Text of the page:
It is typical of Redmon’s and Sabin’s approach that they simply let those comments stand without investigating: The doc does not include any narration and does not directly judge the participants. No need with Arbaugh, who is all too happy to hand over the rope with which a viewer can hang her. Back at the lavish modernist house she owns in Connecticut, she appears as a confused narcissist ready to share anything, including photographs of a benign growth removed from her abdomen and her own sad video diaries from her modelling days.
Perhaps she is merely a cog in a large machine operated by society’s glamorization of youth, but still, she openly lies to prospective models, telling them nobody who goes to Japan runs into debt. Meanwhile, having been promised work that never materializes and signed contracts that can be terminated for any reason including the slightest weight gain, both Nadya and her roommate are sent home about $2,000 in debt.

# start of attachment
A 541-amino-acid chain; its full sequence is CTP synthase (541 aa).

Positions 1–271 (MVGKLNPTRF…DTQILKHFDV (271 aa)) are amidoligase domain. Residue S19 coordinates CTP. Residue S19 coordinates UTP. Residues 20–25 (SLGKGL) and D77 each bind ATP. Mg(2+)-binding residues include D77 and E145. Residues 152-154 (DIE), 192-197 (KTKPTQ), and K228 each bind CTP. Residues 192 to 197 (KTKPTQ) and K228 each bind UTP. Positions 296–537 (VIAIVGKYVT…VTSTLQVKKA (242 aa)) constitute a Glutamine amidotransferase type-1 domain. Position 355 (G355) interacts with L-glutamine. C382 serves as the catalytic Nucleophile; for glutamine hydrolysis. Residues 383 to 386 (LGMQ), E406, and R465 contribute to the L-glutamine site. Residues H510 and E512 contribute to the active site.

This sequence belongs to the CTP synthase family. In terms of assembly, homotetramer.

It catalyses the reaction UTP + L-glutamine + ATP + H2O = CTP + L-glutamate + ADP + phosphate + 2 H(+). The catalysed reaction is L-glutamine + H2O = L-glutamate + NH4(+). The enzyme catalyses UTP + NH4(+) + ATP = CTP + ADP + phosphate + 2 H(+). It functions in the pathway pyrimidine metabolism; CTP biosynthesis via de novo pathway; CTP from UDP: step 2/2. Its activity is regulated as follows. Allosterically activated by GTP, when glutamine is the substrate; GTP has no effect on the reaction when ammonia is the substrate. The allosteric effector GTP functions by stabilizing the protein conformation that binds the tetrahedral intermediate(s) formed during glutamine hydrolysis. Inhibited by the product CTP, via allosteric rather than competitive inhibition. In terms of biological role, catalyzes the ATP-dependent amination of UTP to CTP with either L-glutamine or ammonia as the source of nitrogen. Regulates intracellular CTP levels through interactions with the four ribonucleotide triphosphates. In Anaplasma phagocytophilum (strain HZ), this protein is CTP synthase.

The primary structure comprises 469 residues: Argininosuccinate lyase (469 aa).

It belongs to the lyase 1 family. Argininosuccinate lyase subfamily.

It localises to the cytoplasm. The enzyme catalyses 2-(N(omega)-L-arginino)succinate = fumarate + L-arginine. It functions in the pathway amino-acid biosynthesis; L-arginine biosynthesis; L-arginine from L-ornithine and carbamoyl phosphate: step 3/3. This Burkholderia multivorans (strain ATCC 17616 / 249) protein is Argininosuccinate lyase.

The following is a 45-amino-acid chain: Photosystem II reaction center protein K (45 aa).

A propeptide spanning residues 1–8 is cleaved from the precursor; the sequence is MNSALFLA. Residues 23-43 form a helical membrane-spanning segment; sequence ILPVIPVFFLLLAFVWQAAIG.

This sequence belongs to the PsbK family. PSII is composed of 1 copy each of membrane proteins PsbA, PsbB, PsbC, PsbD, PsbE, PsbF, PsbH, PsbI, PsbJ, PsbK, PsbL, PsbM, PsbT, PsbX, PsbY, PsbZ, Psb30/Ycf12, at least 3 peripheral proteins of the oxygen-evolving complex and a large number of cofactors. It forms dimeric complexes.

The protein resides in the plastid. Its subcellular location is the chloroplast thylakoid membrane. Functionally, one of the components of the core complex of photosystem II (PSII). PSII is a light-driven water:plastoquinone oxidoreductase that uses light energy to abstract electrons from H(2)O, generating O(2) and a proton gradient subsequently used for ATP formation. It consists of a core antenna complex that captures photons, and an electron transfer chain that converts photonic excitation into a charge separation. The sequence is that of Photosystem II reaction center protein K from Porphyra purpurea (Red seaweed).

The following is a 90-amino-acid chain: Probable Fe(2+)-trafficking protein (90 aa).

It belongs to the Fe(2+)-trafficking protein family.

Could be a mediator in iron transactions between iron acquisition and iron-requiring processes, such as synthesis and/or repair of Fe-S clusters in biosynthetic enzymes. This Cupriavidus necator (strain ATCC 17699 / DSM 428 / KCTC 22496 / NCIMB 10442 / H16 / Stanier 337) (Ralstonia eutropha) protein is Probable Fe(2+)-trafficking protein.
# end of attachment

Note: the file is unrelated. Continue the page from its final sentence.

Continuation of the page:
Arbaugh yearns for a child, but one presumes she would never want to see it treated like this. The directors of Girl Model have said in an interview they are surprised by the media’s characterization of their documentary as an exposé, having intended it as a study of two characters whose parallel lives intersect only in the moment of scouting. Indeed, a scene where Arbaugh actually visits the models’ apartment appears as staged as her concern about the place. Typically, she takes no action. If the documentarians are not to risk consignment to the same ambivalent category, they should be embracing the notion their film is an exposé and be giving us more information onscreen about some of the allegations it implies.